Home-Schooling, Unschooling and Teenage Liberation

mintz pic“If you want to influence [the student] at all, you must do more than merely talk to him; you must fashion him, and fashion him in such a way that he simply cannot will otherwise than what you wish him to will.”

So argued the German philosopher Johann Gottlieb Fichte, said to be a key influence on the Prussian education system, which in turn became the educative model in many countries, including the US and UK.

Sadly, little has changed, according to Jerry Mintz, a prominent figure in the alternative school movement and the founder and director of the New York based Alternative Education Resource Organization (AERO).

In a recent interview with The Eternities podcast, he said, “I’m sure that was the template they used and it’s been that way ever since.” Now in its twenty-fifth year, AERO seeks to bolster the alternatives, networking globally to facilitate learner-centred education and help set up schools which share this philosophy.

“The traditional system [has it that] children are naturally lazy and need to be forced to learn. It’s all based on that,” said Mintz. “For example, competition for grades, all the forced homework, all these external rewards, because they don’t believe that anything [to do with learning] is intrinsic.”

“Kids are natural learners. This is backed up by modern brain research. The brain is aggressive, it wants to learn. Over six or seven years [in traditional schooling] it gets gradually extinguished. So, by the time you get to age thirteen or so, it becomes a self-fulfilling process, in which kids do then act as if they are lazy and need to be externally motivated to do anything.

“Ultimately, all knowledge is linked, therefore it doesn’t matter where you start, if you go deep enough, and you’re interested, you will learn anything you want.”

Mintz also sees the bullying epidemic in public schools as the result of their organisational philosophy. “They come up with various programs to stop bullying. But [they] will never, ever work, [because] the system itself is an authoritarian, top-down system which will always have somebody at the bottom to be bullied. There is no way to change that unless you have an egalitarian system in which everybody’s rights are respected. That is true in our [AERO] schools and there is almost no bullying.”

The podcast also features an interview with Daniel Sage, a talented aspiring singer/songwriter and musician, who was mentored by Mintz after his family pulled him out of the public school system at age thirteen. Sage was effectively liberated from a stressed and miserable schooling, then literally abandoned to his own devices according to the radical home-schooling philosophy known as “unschooling”. The unschooling method encourages the exploration of activities initiated by the children themselves. It was only then that Sage discovered a love of music and set upon his path of mastering the guitar and becoming a performer.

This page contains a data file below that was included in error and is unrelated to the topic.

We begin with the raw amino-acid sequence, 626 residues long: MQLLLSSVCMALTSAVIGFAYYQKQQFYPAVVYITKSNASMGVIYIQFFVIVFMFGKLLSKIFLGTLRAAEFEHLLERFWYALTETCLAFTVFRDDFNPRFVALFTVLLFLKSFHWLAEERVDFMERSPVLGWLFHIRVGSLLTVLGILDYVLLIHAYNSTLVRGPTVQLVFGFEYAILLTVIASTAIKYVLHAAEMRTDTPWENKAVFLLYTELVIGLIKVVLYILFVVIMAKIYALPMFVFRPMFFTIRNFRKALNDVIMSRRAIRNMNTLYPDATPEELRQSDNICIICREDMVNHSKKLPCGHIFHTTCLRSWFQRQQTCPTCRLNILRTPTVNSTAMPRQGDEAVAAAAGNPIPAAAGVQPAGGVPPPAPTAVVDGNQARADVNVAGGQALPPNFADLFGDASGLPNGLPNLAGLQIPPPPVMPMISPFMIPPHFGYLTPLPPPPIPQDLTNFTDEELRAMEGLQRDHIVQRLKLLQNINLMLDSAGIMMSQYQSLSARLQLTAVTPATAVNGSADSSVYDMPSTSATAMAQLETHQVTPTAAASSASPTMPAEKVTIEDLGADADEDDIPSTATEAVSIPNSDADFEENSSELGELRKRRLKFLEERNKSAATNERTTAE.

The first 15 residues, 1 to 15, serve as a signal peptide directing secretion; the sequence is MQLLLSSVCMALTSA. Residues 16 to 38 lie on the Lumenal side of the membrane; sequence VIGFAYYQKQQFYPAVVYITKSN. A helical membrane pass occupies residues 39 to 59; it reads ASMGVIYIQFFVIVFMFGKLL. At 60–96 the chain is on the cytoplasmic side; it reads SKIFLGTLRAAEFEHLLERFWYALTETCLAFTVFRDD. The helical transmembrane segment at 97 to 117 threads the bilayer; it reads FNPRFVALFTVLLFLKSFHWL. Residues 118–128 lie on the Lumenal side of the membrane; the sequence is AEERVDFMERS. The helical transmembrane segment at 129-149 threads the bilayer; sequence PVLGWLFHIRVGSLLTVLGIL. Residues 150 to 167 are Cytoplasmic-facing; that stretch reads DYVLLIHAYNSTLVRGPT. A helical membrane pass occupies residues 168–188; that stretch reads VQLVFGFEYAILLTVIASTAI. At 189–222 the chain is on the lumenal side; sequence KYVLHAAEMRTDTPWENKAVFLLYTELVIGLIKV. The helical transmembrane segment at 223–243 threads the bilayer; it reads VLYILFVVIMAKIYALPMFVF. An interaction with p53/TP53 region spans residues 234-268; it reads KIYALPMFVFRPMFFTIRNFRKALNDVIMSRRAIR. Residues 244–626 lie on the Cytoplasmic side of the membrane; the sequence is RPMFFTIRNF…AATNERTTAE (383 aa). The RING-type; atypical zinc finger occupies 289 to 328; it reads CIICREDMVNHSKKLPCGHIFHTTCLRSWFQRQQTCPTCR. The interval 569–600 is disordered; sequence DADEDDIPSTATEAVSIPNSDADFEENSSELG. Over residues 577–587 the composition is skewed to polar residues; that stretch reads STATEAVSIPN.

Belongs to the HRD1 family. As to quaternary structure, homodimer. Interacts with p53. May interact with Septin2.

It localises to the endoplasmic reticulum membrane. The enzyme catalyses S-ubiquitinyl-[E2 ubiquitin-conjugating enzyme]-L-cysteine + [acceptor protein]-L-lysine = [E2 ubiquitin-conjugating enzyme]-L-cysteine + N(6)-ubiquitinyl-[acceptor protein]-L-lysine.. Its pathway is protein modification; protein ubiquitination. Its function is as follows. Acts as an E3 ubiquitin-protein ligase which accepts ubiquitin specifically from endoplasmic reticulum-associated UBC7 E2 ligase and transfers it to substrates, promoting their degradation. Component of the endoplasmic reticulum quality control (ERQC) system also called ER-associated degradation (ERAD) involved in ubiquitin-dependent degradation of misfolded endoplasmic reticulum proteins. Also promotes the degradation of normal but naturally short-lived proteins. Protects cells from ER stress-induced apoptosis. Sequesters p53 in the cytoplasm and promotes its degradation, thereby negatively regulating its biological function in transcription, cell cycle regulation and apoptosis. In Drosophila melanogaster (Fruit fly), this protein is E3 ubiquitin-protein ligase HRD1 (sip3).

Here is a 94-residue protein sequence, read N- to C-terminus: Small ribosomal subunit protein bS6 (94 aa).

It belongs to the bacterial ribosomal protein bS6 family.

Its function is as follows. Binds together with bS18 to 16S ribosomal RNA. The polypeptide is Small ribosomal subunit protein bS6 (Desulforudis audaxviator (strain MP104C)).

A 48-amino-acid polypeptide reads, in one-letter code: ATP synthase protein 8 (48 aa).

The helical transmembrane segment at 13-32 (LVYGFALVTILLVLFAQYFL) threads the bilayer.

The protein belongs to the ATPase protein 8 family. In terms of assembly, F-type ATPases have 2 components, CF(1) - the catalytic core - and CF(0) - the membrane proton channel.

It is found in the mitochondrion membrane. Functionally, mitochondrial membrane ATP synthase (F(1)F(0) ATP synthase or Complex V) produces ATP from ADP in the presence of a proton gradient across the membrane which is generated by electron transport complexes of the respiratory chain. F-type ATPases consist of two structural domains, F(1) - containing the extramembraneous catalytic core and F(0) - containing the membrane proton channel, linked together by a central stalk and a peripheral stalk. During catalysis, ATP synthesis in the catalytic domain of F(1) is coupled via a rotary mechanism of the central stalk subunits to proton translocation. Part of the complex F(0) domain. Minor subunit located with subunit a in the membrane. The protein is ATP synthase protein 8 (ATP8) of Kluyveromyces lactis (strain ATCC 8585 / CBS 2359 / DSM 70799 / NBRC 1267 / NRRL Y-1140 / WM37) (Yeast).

Sage’s story is an interesting one for parents considering the switch from mainstream education. He comments, “I would say do it and the reason is: you value your kid’s creativity and happiness. And if you don’t value your child’s happiness, then I would say keep them in school, because they’re going to become very unhappy, and they will rebel and be held back, and they won’t know what they are doing in life. And if you let them figure it out for themselves, then they will.”

Listen to The Eternities podcast with Jerry Mintz and Daniel Sage.

For more details about AERO, including their annual summer conference in New York, see their website www.educationrevolution.org.

Check out the music of Daniel Sage at www.danielsagemusic.com.

Martin Higgins

Martin Higgins is a journalist, podcaster and novelist. In 2012 he published Human+, described by KurzwilAI.net as "a science-fiction page-turner inspired by futures studies, psychic spy research, and the transhumanist movement". In 2013 he began The Eternities podcast which features Interviews with writers and thinkers on the themes of consciousness, technology and human potential. He is based in Wirral, England.

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  • BuzzCoastin

    What is your greatest regret?
    Having wasted nine perfectly good years in school.
    Carlin

  • LifelongLIb

    I was a kid who did the minimum necessary to get by in school, while doing a lot of reading on my own. I probably ended up knowing things like history or literature better than I would have if I had followed the schools’ curricula. But in other areas like math (which I think requires a formal program of study to grasp) I am sadly deficient. I would be better off now if I had taken what the schools offered. So what’s the answer?

    • Earthstar

      It’s never too late to learn mats, if you spend an hour a day at it like when you were in school, I think you’ll be surprised at how fast things can catch on. The right books definitely help. I was like you, taught myself more than school did. I guess I just did my work quickly as I could and spent my free time reading what I wanted.